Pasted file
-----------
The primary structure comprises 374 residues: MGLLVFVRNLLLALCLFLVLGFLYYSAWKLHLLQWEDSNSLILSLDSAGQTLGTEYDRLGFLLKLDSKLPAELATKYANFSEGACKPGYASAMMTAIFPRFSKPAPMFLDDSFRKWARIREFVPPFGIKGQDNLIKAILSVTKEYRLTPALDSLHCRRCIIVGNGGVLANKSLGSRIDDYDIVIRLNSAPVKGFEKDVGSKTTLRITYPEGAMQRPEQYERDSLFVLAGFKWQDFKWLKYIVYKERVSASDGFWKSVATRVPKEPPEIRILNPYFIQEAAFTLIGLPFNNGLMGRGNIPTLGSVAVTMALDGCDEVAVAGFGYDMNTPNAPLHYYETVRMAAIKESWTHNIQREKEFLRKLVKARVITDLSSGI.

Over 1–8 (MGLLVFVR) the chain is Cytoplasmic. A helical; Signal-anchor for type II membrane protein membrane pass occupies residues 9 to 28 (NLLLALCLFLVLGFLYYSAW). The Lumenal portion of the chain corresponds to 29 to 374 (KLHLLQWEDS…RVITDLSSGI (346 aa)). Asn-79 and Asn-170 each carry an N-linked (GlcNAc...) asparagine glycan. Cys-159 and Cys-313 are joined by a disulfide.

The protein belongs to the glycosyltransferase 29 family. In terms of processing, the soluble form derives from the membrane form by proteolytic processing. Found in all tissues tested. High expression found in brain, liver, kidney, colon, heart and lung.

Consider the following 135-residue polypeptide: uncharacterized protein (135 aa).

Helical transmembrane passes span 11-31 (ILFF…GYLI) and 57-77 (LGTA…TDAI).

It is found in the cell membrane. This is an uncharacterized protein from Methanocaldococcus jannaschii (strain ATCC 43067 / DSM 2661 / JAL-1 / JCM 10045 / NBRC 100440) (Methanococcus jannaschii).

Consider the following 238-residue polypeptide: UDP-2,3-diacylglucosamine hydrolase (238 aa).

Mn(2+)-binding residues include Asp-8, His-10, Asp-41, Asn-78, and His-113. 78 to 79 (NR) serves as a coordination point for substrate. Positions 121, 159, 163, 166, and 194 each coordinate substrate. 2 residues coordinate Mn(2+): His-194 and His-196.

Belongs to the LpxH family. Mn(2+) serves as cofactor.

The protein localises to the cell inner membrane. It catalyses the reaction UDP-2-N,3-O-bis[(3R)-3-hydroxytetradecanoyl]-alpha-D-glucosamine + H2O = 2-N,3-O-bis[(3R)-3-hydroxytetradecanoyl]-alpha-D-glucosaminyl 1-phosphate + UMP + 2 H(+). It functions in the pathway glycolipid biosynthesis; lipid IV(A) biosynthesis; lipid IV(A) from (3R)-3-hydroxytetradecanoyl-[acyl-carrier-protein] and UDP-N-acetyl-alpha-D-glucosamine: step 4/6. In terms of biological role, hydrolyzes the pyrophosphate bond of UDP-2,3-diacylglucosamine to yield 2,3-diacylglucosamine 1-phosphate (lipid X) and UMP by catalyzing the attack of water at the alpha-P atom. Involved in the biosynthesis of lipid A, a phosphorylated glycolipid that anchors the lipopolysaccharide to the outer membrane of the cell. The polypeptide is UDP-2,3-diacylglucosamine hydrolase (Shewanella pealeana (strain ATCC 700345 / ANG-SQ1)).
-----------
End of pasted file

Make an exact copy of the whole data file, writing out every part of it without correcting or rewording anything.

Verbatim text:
The primary structure comprises 374 residues: MGLLVFVRNLLLALCLFLVLGFLYYSAWKLHLLQWEDSNSLILSLDSAGQTLGTEYDRLGFLLKLDSKLPAELATKYANFSEGACKPGYASAMMTAIFPRFSKPAPMFLDDSFRKWARIREFVPPFGIKGQDNLIKAILSVTKEYRLTPALDSLHCRRCIIVGNGGVLANKSLGSRIDDYDIVIRLNSAPVKGFEKDVGSKTTLRITYPEGAMQRPEQYERDSLFVLAGFKWQDFKWLKYIVYKERVSASDGFWKSVATRVPKEPPEIRILNPYFIQEAAFTLIGLPFNNGLMGRGNIPTLGSVAVTMALDGCDEVAVAGFGYDMNTPNAPLHYYETVRMAAIKESWTHNIQREKEFLRKLVKARVITDLSSGI.

Over 1–8 (MGLLVFVR) the chain is Cytoplasmic. A helical; Signal-anchor for type II membrane protein membrane pass occupies residues 9 to 28 (NLLLALCLFLVLGFLYYSAW). The Lumenal portion of the chain corresponds to 29 to 374 (KLHLLQWEDS…RVITDLSSGI (346 aa)). Asn-79 and Asn-170 each carry an N-linked (GlcNAc...) asparagine glycan. Cys-159 and Cys-313 are joined by a disulfide.

The protein belongs to the glycosyltransferase 29 family. In terms of processing, the soluble form derives from the membrane form by proteolytic processing. Found in all tissues tested. High expression found in brain, liver, kidney, colon, heart and lung.

Consider the following 135-residue polypeptide: uncharacterized protein (135 aa).

Helical transmembrane passes span 11-31 (ILFF…GYLI) and 57-77 (LGTA…TDAI).

It is found in the cell membrane. This is an uncharacterized protein from Methanocaldococcus jannaschii (strain ATCC 43067 / DSM 2661 / JAL-1 / JCM 10045 / NBRC 100440) (Methanococcus jannaschii).

Consider the following 238-residue polypeptide: UDP-2,3-diacylglucosamine hydrolase (238 aa).

Mn(2+)-binding residues include Asp-8, His-10, Asp-41, Asn-78, and His-113. 78 to 79 (NR) serves as a coordination point for substrate. Positions 121, 159, 163, 166, and 194 each coordinate substrate. 2 residues coordinate Mn(2+): His-194 and His-196.

Belongs to the LpxH family. Mn(2+) serves as cofactor.

The protein localises to the cell inner membrane. It catalyses the reaction UDP-2-N,3-O-bis[(3R)-3-hydroxytetradecanoyl]-alpha-D-glucosamine + H2O = 2-N,3-O-bis[(3R)-3-hydroxytetradecanoyl]-alpha-D-glucosaminyl 1-phosphate + UMP + 2 H(+). It functions in the pathway glycolipid biosynthesis; lipid IV(A) biosynthesis; lipid IV(A) from (3R)-3-hydroxytetradecanoyl-[acyl-carrier-protein] and UDP-N-acetyl-alpha-D-glucosamine: step 4/6. In terms of biological role, hydrolyzes the pyrophosphate bond of UDP-2,3-diacylglucosamine to yield 2,3-diacylglucosamine 1-phosphate (lipid X) and UMP by catalyzing the attack of water at the alpha-P atom. Involved in the biosynthesis of lipid A, a phosphorylated glycolipid that anchors the lipopolysaccharide to the outer membrane of the cell. The polypeptide is UDP-2,3-diacylglucosamine hydrolase (Shewanella pealeana (strain ATCC 700345 / ANG-SQ1)).